The Deductibility of Foreign Internet Advertising
Jan 26, 2017
Peter Miller, P. Eng., LL.B.
David Keeble, B.A., B. Mus.
The thesis of this paper1 is that advertising purchased on foreign internet-delivered media that act as broadcast and newspaper services2 should not continue to be deemed a deductible expense under the Canadian Income Tax Act (ITA).
Starting in the 1960s, the federal government introduced a number of amendments to the Income Tax Act (section
19) to eliminate or limit the deductibility of advertising expenses on foreign newspapers, periodicals and broadcasters, hence providing a material incentive for advertisers to choose Canadian alternatives. The purpose of these provisions of the ITA is socioeconomic - to protect Canadian media from unfair competition from foreign media, preserve Canadian jobs and voices, and keep Canadian media Canadian.
As it stands, the Canada Revenue Agency (CRA) allows full tax deductibility of advertising expenses on foreign internet-delivered media. CRA’s interpretation of the ITA in this respect has not been updated since 1996, and it is based on (a) case law prior to that date (some of it from as early as 1935) and (b) definitions of “newspaper” and “broadcasting” that do not reflect developments in these on-line media since 1996.
This paper takes the position that it is time to consider new developments and definitions, and work from a new interpretation reflecting current internet realities. Such realities include, first, the legal inference that much if not most internet advertising by Canadians is on media that are, by reasonable current definition, foreign broadcast and newspaper services and, second, the policy consequence of the direct and demonstrable negative impact this diversion of advertising revenue is having on Canadian owned-and-controlled broadcasters and print media.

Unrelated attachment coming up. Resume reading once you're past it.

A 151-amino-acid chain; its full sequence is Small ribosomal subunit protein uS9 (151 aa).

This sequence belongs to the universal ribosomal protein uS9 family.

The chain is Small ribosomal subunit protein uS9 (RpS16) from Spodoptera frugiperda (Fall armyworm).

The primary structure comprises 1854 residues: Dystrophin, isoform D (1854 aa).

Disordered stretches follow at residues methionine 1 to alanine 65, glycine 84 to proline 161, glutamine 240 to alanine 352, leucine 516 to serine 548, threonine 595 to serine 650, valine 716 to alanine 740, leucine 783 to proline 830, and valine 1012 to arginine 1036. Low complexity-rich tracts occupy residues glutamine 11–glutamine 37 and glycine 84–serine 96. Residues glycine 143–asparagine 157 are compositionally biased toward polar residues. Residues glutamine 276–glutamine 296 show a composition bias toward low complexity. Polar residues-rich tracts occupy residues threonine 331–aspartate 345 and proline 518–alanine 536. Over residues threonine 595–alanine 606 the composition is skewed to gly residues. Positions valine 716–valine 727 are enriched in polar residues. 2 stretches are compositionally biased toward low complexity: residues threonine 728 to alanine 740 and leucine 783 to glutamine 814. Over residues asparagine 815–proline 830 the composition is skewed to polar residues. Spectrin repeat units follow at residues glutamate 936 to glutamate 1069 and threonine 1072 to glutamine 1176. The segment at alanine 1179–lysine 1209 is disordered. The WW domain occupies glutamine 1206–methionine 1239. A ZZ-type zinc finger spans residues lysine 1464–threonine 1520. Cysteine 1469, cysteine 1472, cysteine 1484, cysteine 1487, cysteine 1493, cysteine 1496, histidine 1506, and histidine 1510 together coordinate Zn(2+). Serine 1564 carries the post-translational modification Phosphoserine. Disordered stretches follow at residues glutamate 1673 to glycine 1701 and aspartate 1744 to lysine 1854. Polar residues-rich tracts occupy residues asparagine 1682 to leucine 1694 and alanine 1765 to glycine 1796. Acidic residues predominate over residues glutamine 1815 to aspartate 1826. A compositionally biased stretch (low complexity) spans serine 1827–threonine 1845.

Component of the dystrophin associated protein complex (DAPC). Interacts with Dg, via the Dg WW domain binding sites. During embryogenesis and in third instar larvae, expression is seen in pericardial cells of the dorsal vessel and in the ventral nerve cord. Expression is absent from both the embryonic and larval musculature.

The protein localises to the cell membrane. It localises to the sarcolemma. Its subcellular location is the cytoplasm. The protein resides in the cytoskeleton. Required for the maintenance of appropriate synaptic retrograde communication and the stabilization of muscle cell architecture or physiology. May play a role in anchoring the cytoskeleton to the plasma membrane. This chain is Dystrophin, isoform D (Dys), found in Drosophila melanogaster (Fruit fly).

A new interpretation need not require amendment to the Income Tax Act.
The basic legal reasoning of the paper is:
- The Income Tax Act states that “no deduction shall be made for … an advertisement directed primarily to amarketin Canada and broadcast by a foreign broadcasting undertaking”, defined therein as “a networkoperation or broadcasting transmitting undertaking located outside Canada”.
- The CRTC’s original New Media Exemption Order (1999) (now called the Exemption Order for Digital MediaBroadcasting Undertakings) established that most internet-delivered media are broadcasting undertakings, specifically, “digital media broadcasting undertakings” (DMBU), based on the definition of “broadcasting” in the Broadcasting Act.
- Some services are excluded – e.g. those whose content is “still images consisting predominantlyofalphanumeric text” – but most of the significant advertising carriers are DMBUs.
- The 1999 CRTC decision also ruled that delivering content over the internet is “transmission” within the meaning of the Broadcasting Act, and therefore it follows that “broadcastingtransmitting undertaking”, the term used in the ITA, is included in the term DMBU.
- Therefore, foreign DMBUs are “foreign broadcasting undertakings” for the purposes of the IncomeTaxAct, and advertisements placed with foreign DMBUs directed primarily to a market in Canada are not deductible expenses.
- The Income Tax Act (ITA) also establishes that advertising in foreign newspapers is not deductible. The CRA’s reference definition of “newspaper” (it is not defined in the ITA) does not deal explicitly with the question of internet delivery.
- Accordingly, the need for a new interpretation of the definition of newspaper and periodical is proposed here, reflecting the current reality that these media are delivered over the internet as well as through physical means. A new interpretation is justified and necessary because:
- CRA’s current interpretation of “newspaper” under the ITA is also not based on definitions derived from legislation, but rather on Webster’s Dictionary as it was in 1996.
- CRA’s interpretation also applies only to “web sites” as they existed in 1996, not to the current reality of media delivery.
- Most advertisers have already substituted placement on internet media for the physical forms, showing that they are functionally the same.